Shocking Costs of Industrial Farming Revealed


Shocking Costs of Industrial Farming Revealed
What is the true cost of grain-feeding farm animals?

Information released this week shows the extensive cost of grain-feeding meat and poultry for human consumption. By 2050, the global cost of feeding human foods to farm animals will reach $1.32 trillion, revealed Peter Stevenson of Compassion in World Farming at the Extinction and Livestock conference in London.

Stevenson called for a more thorough examination into the food people are buying. “There’s a worrying disconnect between the retail price of food and the true cost of production. As a result, food produced at great environmental cost can appear to be cheaper than more sustainably produced alternatives.”

An ever-growing demand for cheap food has seen paddocks transformed into sheds to farm multitudes of animals. To keep production costs as low as possible, these animals are fed human products like grain and soya. In turn, to meet the need for grain and soya, more paddocks are turned into crop fields. “Cheap food is something we pay for three times, once at the checkout, again in tax subsidies and again in the enormous clean up cost to our health and environment,” Steven’s colleauge Philip Lymbery told the conference.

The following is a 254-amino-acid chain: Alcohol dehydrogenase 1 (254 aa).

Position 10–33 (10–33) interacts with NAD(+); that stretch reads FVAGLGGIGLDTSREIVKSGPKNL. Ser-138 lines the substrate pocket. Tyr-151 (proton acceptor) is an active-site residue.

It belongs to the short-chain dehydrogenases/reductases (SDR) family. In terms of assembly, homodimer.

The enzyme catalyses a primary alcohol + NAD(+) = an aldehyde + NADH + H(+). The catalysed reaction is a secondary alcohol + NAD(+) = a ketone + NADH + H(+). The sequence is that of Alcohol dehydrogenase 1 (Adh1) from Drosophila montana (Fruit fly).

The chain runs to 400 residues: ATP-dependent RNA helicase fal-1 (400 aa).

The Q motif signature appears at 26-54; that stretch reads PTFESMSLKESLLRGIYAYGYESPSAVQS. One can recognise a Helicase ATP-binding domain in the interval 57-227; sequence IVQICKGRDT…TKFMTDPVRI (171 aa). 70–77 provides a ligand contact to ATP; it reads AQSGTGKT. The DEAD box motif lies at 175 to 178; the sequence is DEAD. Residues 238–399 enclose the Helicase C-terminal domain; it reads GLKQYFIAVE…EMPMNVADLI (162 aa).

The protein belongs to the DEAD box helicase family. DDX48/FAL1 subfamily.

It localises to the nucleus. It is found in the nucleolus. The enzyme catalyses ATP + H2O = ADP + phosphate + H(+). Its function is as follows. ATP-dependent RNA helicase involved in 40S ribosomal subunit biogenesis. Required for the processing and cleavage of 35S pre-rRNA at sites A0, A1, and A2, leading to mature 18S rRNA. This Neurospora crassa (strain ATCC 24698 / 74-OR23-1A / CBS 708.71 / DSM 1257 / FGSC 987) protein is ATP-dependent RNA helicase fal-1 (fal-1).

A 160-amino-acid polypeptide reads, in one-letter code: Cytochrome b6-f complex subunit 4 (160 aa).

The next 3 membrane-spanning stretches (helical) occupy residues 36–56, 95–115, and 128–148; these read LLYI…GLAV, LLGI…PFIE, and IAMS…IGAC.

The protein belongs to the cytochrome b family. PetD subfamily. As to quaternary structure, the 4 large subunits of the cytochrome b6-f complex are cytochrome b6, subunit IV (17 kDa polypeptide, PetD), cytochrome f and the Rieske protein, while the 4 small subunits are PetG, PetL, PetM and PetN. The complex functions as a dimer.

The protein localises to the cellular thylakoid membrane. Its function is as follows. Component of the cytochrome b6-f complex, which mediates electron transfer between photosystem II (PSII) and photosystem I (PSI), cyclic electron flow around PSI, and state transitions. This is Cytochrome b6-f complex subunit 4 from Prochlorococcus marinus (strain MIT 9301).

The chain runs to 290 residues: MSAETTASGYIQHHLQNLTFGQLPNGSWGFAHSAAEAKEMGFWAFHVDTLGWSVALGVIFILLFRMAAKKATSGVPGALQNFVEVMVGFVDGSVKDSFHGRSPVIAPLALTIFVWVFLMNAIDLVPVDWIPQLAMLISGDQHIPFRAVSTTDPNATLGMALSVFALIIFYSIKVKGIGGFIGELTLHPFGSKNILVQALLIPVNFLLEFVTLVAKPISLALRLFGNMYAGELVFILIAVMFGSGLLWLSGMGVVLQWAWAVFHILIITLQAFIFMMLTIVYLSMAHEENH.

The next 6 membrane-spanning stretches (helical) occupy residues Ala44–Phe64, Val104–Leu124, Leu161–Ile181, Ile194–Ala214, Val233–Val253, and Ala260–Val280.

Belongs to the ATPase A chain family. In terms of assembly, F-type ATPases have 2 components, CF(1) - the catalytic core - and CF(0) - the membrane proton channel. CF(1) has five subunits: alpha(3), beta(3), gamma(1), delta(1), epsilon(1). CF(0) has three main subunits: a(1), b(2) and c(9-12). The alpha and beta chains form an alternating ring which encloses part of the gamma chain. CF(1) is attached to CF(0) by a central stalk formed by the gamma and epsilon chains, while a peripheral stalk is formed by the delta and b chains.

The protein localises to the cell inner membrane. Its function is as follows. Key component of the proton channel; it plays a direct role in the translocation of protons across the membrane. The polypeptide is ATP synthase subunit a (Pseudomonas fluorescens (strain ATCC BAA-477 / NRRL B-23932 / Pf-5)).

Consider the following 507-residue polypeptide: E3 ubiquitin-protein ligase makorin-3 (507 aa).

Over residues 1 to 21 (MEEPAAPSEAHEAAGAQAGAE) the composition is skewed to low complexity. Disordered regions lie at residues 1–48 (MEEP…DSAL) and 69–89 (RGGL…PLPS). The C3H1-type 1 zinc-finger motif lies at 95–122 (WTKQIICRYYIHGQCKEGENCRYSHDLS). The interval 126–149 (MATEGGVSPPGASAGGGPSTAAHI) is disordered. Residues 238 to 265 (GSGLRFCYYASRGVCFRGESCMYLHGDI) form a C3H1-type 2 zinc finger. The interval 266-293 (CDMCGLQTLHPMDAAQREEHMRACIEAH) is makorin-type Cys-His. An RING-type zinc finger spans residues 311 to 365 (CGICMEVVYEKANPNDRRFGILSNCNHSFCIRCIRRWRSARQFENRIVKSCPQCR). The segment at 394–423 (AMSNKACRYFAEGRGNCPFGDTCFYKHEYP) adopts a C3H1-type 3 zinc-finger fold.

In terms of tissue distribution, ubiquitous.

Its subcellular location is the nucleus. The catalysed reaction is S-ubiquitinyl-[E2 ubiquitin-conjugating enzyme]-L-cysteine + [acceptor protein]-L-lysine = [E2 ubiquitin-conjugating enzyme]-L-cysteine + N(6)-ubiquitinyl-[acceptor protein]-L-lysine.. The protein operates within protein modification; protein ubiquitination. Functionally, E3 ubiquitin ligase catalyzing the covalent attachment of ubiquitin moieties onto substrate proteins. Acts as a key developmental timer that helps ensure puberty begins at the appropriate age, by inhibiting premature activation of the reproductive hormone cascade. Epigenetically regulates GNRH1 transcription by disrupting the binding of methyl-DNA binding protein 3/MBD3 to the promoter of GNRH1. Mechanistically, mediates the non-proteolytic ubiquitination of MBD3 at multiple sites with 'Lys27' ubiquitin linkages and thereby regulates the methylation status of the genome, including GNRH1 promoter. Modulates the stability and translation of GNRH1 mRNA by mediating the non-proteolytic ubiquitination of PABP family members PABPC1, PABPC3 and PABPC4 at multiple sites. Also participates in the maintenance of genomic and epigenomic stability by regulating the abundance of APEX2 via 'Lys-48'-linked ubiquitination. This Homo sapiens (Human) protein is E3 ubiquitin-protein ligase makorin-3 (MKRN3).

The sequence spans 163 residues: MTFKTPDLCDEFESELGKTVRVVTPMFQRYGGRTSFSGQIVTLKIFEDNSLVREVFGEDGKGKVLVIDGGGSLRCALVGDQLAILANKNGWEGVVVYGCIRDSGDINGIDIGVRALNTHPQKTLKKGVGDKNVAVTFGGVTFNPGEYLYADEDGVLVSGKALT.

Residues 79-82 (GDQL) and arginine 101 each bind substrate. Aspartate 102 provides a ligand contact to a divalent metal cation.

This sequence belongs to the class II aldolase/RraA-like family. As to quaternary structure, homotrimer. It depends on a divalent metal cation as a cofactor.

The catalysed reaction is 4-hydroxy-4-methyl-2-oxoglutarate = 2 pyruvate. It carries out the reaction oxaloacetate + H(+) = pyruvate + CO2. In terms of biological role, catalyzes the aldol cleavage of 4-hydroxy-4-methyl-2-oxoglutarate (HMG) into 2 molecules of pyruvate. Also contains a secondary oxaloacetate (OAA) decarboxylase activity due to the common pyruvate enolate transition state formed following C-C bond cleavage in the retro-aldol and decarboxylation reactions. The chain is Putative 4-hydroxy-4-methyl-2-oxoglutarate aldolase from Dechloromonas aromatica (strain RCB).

Factored into the cost of industrial farming are costs around water pollution, climate change and biodiversity loss – among other things. Just one example is the cost of soil loss, which amounts to around $400 billion a year, the Food and Agriculture Organisation of the United Nations calculates. Furthermore, industrial farming is wasteful; humans only ingest 17-30 calories out of every 100 calories of grain fed to the animals, Stevenson explained.

Government changes are needed to reassess priorities and change the system – yet governments are often swayed by agriculture businesses, points out Hans Herren of the Millennium Institute. “We produce twice as much as we need. Who says we need more? It is always the agribusinesses.”

It is hoped that the conference will help create a more sustainable farming industry.

View Stevenson’s data.





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